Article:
There were 42 instances of China interfering in the nation’s foreign affairs last year, the most in a single year for the past decade, the Ministry of Foreign Affairs said.
Areas in which China exercised this interference included political and economic exchanges, as well as cultural events, the ministry said, adding that it expects Beijing to increase its pressure on Taiwan over the coming year.
Aside from poaching the nation’s diplomatic allies, including Panama, which severed ties with Taiwan in June last year, China has also been putting pressure on non-official exchanges with other nations, the ministry said.
For example, China pressured Nigeria in January last year into demanding that Taiwan’s representative office there change its name and relocate outside of its capital, Abuja, the ministry said.
This was followed by Beijing demanding that the nation’s representative offices in Ecuador, Jordan, Bahrain and Dubai also change their names, the ministry said, adding that in May last year pressure from China prevented Taiwan from attending the World Health Assembly (WHA) as an observer and Taiwanese reporters were not allowed access to the meeting.
China is expected to obstruct Taiwan’s attendance as an observer at this year’s WHA meeting as well, the ministry said.
Also in May last year, an invitation extended to Taiwanese to attend a meeting of the Kimberley Process Certification Scheme in Australia as “honored guests” was withdrawn at the last minute due to pressure from China, the ministry said.
The scheme was established in 2003 by the UN to prevent “conflict diamonds” from entering the mainstream rough diamond market.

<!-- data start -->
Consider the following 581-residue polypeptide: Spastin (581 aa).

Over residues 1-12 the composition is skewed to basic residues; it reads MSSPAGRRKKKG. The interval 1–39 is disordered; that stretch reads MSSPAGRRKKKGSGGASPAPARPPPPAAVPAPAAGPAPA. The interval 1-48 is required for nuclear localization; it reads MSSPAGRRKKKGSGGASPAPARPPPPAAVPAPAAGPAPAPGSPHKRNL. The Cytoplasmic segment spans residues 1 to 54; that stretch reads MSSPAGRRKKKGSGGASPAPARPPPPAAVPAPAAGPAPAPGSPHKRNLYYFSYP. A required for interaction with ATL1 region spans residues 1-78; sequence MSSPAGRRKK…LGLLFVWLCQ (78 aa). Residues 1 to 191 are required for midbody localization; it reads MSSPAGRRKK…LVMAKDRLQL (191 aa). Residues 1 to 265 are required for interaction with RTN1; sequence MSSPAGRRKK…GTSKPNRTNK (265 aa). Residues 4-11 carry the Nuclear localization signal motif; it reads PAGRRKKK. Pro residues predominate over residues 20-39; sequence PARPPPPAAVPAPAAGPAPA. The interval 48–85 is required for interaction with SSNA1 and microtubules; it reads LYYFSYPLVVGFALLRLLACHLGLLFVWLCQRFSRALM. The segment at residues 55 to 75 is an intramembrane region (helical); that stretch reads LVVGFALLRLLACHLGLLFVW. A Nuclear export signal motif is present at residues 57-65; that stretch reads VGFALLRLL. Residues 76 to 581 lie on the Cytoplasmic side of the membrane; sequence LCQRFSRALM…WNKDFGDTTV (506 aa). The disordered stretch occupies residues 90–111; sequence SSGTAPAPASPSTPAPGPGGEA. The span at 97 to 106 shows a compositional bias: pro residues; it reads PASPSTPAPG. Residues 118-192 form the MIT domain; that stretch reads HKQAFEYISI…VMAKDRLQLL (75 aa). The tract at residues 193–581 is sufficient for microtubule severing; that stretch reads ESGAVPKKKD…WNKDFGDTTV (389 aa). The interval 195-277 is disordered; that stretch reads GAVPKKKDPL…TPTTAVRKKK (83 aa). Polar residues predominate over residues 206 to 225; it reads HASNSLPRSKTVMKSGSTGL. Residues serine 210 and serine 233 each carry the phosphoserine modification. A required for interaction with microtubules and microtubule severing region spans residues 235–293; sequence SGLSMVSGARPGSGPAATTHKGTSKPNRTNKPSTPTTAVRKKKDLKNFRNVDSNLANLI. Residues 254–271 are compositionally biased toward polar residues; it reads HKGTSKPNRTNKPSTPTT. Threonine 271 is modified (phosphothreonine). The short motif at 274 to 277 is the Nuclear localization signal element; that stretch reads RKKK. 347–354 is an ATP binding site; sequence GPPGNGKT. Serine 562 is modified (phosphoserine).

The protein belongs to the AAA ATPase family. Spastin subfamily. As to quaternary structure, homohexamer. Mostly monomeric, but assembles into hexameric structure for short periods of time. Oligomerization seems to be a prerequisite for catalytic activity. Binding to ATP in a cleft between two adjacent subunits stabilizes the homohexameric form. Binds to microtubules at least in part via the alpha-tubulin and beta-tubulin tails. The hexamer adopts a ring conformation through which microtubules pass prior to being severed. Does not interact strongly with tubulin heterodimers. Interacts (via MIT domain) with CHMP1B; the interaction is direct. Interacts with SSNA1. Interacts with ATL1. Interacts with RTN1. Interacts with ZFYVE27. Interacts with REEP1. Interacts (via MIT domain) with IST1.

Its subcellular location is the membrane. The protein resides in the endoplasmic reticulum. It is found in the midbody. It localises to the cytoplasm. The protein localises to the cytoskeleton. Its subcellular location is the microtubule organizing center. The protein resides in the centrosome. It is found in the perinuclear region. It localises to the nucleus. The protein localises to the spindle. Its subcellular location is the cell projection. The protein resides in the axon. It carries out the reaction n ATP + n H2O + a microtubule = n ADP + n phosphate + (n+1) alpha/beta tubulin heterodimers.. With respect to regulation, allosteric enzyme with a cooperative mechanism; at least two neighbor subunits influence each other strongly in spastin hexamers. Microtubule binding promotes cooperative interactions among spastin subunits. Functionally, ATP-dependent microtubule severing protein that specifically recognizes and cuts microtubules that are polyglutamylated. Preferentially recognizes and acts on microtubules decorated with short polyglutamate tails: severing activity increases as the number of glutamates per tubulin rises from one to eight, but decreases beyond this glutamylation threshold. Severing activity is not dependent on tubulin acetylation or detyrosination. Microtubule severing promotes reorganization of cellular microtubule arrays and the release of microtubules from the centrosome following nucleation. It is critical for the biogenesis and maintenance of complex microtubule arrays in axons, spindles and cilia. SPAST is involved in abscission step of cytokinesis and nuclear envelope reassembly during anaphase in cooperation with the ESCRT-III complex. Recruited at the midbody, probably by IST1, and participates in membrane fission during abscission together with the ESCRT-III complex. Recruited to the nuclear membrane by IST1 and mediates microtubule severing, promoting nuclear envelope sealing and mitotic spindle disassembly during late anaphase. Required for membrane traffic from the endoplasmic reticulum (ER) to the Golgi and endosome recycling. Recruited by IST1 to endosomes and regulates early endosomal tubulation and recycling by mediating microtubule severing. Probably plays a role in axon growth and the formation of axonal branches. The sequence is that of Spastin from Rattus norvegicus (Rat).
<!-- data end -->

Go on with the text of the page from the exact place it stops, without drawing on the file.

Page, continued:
In June last year, the Taiwanese Students’ Association at Germany’s Hanover University had to change its name on a banner at the group’s booth for an international festival at the school, after Chinese students complained about the use of the name “Taiwan,” the ministry said.
Republic of China citizens have also been denied entry to the UN headquarters building in New York City as visitors since June last year, the ministry said, adding that the building has put up a sign at the request of Beijing advising Taiwanese who wish to enter to apply to the Chinese government for a Mainland Travel Permit for Taiwan Residents (台灣人民來往大陸通行證).
Another example of China interfering with Taiwan’s foreign affairs was when it pressured international companies, such as Malaysian low-cost air carrier Air Asia-X, to require that their Taiwanese flight crew list their home country with the code CHN instead of TWN, the ministry said, adding that the Chinese government has since forced numerous carriers operating within China to follow the same requirement.
President Tsai Ing-wen’s (蔡英文) administration is seeking to join an Indo-Pacific economic framework being planned by the US, a senior official said. The government is paying close attention to the regional economic pact being touted by US President Joe Biden, although too few details have emerged from Washington for Taipei to make specific plans, the official said, speaking on the condition of anonymity. The US is expected to launch the Indo-Pacific economic framework next month after negotiations with Australia, India and Japan, the official said. The economic initiative is to tackle trade facilitation, standards for the digital economy and technology, supply-chain resiliency and
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